Health Information Management

QA: CMS has reformulated payments for some bilateral procedures

APCs Insider, April 3, 2009

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Q. We have noticed an increase in our Medicare payment for bilateral procedures that have a status indicator of T. While this is a nice thing, is this going to be one of those "automatic claims adjustments" when CMS or our FI/MAC notice the incorrect payment in the OCE?

A. Actually, this change slipped through without notice by many facilities. In the January 2008 update to the OCE, CMS added a new formula to the mix for use when calculating payments for bilateral procedures. They retired two other formulas for the Type T Multiple and Terminated Procedure Discounting.

Transmittal 1403, CR 5865 reflects this change in Appendix D – Calculating of Discounting Fraction (OPPS only). CMS added formula #9 "2D/U". This formula takes the discounting fraction (0.5), multiplies it by 2, and divides that number by the number of units reported "2*0.5/1=1".

This formula is applicable to type T procedures that are conditionally or independently bilateral (as indicated on the physician fee schedule) and impacts OPPS facility payment when multiple T procedures appear on a claim. This new formula directly affects the way that the discount is calculated.

There is a hierarchy for applying the T-status discounts. The OCE finds the T procedures with the highest payment rate based on relative weight. This becomes the procedure that will be paid at 100%. All others are subject to the T procedure discounting.

Under the previous formula, "D(1+D)/U", procedures with modifier -50 were paid at 150% of the APC payment amount for a single procedure. When the discounting formula was applied, "0.5(1+0.5)/1=0.75", 150% was discounted by half, making the payment 75% of the single line APC payment.

Under the new formula noted above, the calculation results in a multiple of one, which is calculated against the single procedure payment. This new formula has allowed the bilateral procedure modifier to be preserved for its real intent—reporting more resources because more work was performed. In turn, this “increases” the payment amount for a bilateral procedure when multiple T procedures appear on the same claim where the bilateral procedure is not the highest weighted T.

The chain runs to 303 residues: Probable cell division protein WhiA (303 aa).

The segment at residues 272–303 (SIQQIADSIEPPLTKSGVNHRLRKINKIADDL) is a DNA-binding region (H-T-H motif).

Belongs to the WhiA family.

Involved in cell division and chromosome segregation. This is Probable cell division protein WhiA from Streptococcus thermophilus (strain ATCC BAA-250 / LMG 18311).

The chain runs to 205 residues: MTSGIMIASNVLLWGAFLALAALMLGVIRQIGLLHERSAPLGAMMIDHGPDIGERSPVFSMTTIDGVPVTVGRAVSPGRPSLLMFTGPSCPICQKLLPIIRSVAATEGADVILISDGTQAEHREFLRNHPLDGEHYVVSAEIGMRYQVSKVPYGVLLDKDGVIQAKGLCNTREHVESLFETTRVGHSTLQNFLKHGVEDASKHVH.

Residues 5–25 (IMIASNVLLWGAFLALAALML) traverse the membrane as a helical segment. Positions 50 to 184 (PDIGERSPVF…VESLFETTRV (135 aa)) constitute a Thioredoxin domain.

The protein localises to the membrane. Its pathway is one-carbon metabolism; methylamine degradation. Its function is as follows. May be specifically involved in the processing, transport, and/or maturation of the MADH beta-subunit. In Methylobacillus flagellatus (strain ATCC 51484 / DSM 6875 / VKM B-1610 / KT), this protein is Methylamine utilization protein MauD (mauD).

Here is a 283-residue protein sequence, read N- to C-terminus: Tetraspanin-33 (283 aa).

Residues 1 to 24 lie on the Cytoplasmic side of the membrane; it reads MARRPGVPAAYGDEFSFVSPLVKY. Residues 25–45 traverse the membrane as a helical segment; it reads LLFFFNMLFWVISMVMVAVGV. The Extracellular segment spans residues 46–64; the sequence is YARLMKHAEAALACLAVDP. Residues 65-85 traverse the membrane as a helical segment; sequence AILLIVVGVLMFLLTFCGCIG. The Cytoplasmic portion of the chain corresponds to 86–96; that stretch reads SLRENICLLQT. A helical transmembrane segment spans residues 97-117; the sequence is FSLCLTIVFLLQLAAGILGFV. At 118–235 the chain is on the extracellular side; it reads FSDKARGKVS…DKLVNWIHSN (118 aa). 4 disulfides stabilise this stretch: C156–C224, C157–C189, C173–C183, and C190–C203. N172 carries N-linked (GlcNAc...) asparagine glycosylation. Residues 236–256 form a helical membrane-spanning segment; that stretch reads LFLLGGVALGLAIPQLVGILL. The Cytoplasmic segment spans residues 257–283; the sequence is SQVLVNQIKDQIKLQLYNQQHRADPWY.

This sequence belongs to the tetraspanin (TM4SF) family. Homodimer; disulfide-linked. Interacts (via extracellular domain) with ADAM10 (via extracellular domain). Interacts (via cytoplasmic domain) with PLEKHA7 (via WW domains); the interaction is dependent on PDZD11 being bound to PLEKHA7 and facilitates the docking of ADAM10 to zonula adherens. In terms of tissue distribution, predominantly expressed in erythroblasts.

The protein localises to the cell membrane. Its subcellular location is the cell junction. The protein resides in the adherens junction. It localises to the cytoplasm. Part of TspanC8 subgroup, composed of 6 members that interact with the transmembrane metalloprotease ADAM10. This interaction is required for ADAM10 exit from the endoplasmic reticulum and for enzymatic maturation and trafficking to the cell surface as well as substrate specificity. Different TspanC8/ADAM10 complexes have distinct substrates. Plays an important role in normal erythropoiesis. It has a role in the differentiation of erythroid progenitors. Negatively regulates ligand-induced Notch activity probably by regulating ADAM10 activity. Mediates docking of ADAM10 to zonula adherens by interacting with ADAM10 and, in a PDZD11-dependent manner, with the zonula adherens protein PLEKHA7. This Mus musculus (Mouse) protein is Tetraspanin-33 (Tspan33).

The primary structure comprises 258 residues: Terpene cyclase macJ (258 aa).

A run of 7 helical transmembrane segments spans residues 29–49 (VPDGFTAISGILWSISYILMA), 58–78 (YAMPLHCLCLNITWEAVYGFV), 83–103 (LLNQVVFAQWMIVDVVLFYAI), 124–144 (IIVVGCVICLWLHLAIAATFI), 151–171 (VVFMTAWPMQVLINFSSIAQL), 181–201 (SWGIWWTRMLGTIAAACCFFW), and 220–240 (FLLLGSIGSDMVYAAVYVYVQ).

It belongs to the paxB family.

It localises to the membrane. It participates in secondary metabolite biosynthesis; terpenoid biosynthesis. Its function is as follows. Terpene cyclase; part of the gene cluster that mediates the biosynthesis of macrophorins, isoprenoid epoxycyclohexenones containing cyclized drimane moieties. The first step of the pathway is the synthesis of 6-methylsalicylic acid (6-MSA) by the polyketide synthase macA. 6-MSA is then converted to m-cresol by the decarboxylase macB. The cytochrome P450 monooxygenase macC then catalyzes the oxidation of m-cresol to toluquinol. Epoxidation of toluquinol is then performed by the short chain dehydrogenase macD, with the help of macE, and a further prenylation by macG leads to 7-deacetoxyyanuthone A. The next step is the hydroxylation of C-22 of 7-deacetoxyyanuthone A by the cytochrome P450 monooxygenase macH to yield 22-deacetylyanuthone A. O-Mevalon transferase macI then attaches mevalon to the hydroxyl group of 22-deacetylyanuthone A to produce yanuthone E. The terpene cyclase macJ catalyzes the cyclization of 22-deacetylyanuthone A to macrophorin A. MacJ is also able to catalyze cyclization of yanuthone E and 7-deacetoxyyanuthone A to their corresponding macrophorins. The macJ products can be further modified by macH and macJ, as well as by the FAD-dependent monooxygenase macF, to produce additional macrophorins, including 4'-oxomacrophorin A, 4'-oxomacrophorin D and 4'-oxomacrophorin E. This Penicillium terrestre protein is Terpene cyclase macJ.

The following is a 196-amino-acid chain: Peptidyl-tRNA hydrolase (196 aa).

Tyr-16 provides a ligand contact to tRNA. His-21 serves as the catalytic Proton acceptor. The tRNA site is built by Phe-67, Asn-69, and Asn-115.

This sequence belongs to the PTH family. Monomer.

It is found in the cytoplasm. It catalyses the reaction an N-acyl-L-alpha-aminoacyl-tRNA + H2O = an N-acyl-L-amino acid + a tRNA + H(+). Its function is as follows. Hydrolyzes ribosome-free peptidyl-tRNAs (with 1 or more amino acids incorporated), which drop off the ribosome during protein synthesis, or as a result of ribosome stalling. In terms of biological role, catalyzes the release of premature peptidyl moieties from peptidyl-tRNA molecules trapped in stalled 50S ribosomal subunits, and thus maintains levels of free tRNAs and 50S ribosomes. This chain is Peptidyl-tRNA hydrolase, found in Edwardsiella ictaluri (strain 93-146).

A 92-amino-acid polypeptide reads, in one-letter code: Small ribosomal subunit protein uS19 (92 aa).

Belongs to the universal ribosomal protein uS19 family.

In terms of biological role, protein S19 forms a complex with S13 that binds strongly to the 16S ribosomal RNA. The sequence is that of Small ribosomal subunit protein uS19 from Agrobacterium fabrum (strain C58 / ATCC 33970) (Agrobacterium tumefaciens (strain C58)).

Here is an example that compares the old versus new. The payments below are based on the national unadjusted payment. These codes are all in the same APC and have the same relative value. CPT code 31255 is the first code that appears on the claim without modifier -50. It is the non-discounted code. CPT code 31256 is discounted by 50% in both examples. CPT codes 31267 and 31276 both appear with modifier -50. The payment calculations are shown below.

CPT Code Pre-2008 payment Calculation Beginning Jan 2008 Calculation
31255 $1500 100% payment $1500 100% payment
31256 $750 50% payment $750 50% payment
31267-50 $1125 Bilateral pays 150% more than single procedure. Discounting rules under multiple T procedures decrease this by half, so bilateral pays 75%. $1500 New formula applied (2x.05)/1=1. Multiply this by $1500.
31276-50 $1125 Bilateral pays 150% more than single procedure. Discounting rules under multiple T procedures decrease this by half, so bilateral pays 75% $1500 New formula applied (2x.05)/1=1. Multiply this by $1500.
         
Total payment $4500   $5250  

The new formula calculation produces a payment increase for each bilateral procedure of 33%. Because CMS intentionally implemented this new formula, you should not expect to see any automatic claims adjustments and refunds.



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